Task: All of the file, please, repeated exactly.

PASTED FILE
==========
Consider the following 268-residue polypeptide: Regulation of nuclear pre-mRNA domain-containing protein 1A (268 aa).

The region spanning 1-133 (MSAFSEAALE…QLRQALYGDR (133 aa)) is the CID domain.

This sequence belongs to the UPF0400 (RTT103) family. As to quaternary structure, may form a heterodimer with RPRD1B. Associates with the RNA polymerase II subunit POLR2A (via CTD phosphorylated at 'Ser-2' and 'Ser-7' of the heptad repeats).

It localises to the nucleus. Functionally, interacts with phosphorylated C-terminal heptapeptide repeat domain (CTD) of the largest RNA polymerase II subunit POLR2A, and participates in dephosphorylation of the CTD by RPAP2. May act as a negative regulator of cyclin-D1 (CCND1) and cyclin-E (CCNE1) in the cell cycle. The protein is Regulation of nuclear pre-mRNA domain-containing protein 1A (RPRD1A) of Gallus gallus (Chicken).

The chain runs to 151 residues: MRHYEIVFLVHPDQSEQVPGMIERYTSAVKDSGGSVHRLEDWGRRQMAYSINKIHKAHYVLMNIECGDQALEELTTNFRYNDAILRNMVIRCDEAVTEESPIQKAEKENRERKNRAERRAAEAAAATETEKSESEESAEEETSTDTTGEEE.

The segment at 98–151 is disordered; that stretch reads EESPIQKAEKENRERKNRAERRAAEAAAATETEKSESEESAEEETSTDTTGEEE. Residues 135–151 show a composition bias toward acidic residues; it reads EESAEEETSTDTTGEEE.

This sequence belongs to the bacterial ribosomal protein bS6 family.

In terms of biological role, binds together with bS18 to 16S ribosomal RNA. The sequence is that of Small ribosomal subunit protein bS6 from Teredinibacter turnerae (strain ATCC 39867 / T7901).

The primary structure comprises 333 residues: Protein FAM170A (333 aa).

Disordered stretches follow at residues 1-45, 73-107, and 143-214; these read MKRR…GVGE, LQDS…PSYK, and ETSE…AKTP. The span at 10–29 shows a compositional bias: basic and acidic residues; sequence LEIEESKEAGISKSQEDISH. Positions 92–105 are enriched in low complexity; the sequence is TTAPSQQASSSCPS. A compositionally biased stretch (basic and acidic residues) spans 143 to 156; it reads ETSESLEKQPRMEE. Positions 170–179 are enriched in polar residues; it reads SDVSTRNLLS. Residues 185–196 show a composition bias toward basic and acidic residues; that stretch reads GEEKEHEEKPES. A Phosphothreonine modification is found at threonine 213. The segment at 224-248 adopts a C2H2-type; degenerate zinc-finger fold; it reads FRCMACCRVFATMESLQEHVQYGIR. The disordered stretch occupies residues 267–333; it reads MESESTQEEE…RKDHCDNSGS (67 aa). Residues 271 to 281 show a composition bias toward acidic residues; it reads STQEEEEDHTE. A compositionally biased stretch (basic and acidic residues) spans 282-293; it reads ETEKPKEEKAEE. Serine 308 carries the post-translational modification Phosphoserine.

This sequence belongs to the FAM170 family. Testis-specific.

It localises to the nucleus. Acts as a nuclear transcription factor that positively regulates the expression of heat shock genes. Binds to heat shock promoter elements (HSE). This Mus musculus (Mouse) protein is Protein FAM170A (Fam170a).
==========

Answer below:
Consider the following 268-residue polypeptide: Regulation of nuclear pre-mRNA domain-containing protein 1A (268 aa).

The region spanning 1-133 (MSAFSEAALE…QLRQALYGDR (133 aa)) is the CID domain.

This sequence belongs to the UPF0400 (RTT103) family. As to quaternary structure, may form a heterodimer with RPRD1B. Associates with the RNA polymerase II subunit POLR2A (via CTD phosphorylated at 'Ser-2' and 'Ser-7' of the heptad repeats).

It localises to the nucleus. Functionally, interacts with phosphorylated C-terminal heptapeptide repeat domain (CTD) of the largest RNA polymerase II subunit POLR2A, and participates in dephosphorylation of the CTD by RPAP2. May act as a negative regulator of cyclin-D1 (CCND1) and cyclin-E (CCNE1) in the cell cycle. The protein is Regulation of nuclear pre-mRNA domain-containing protein 1A (RPRD1A) of Gallus gallus (Chicken).

The chain runs to 151 residues: MRHYEIVFLVHPDQSEQVPGMIERYTSAVKDSGGSVHRLEDWGRRQMAYSINKIHKAHYVLMNIECGDQALEELTTNFRYNDAILRNMVIRCDEAVTEESPIQKAEKENRERKNRAERRAAEAAAATETEKSESEESAEEETSTDTTGEEE.

The segment at 98–151 is disordered; that stretch reads EESPIQKAEKENRERKNRAERRAAEAAAATETEKSESEESAEEETSTDTTGEEE. Residues 135–151 show a composition bias toward acidic residues; it reads EESAEEETSTDTTGEEE.

This sequence belongs to the bacterial ribosomal protein bS6 family.

In terms of biological role, binds together with bS18 to 16S ribosomal RNA. The sequence is that of Small ribosomal subunit protein bS6 from Teredinibacter turnerae (strain ATCC 39867 / T7901).

The primary structure comprises 333 residues: Protein FAM170A (333 aa).

Disordered stretches follow at residues 1-45, 73-107, and 143-214; these read MKRR…GVGE, LQDS…PSYK, and ETSE…AKTP. The span at 10–29 shows a compositional bias: basic and acidic residues; sequence LEIEESKEAGISKSQEDISH. Positions 92–105 are enriched in low complexity; the sequence is TTAPSQQASSSCPS. A compositionally biased stretch (basic and acidic residues) spans 143 to 156; it reads ETSESLEKQPRMEE. Positions 170–179 are enriched in polar residues; it reads SDVSTRNLLS. Residues 185–196 show a composition bias toward basic and acidic residues; that stretch reads GEEKEHEEKPES. A Phosphothreonine modification is found at threonine 213. The segment at 224-248 adopts a C2H2-type; degenerate zinc-finger fold; it reads FRCMACCRVFATMESLQEHVQYGIR. The disordered stretch occupies residues 267–333; it reads MESESTQEEE…RKDHCDNSGS (67 aa). Residues 271 to 281 show a composition bias toward acidic residues; it reads STQEEEEDHTE. A compositionally biased stretch (basic and acidic residues) spans 282-293; it reads ETEKPKEEKAEE. Serine 308 carries the post-translational modification Phosphoserine.

This sequence belongs to the FAM170 family. Testis-specific.

It localises to the nucleus. Acts as a nuclear transcription factor that positively regulates the expression of heat shock genes. Binds to heat shock promoter elements (HSE). This Mus musculus (Mouse) protein is Protein FAM170A (Fam170a).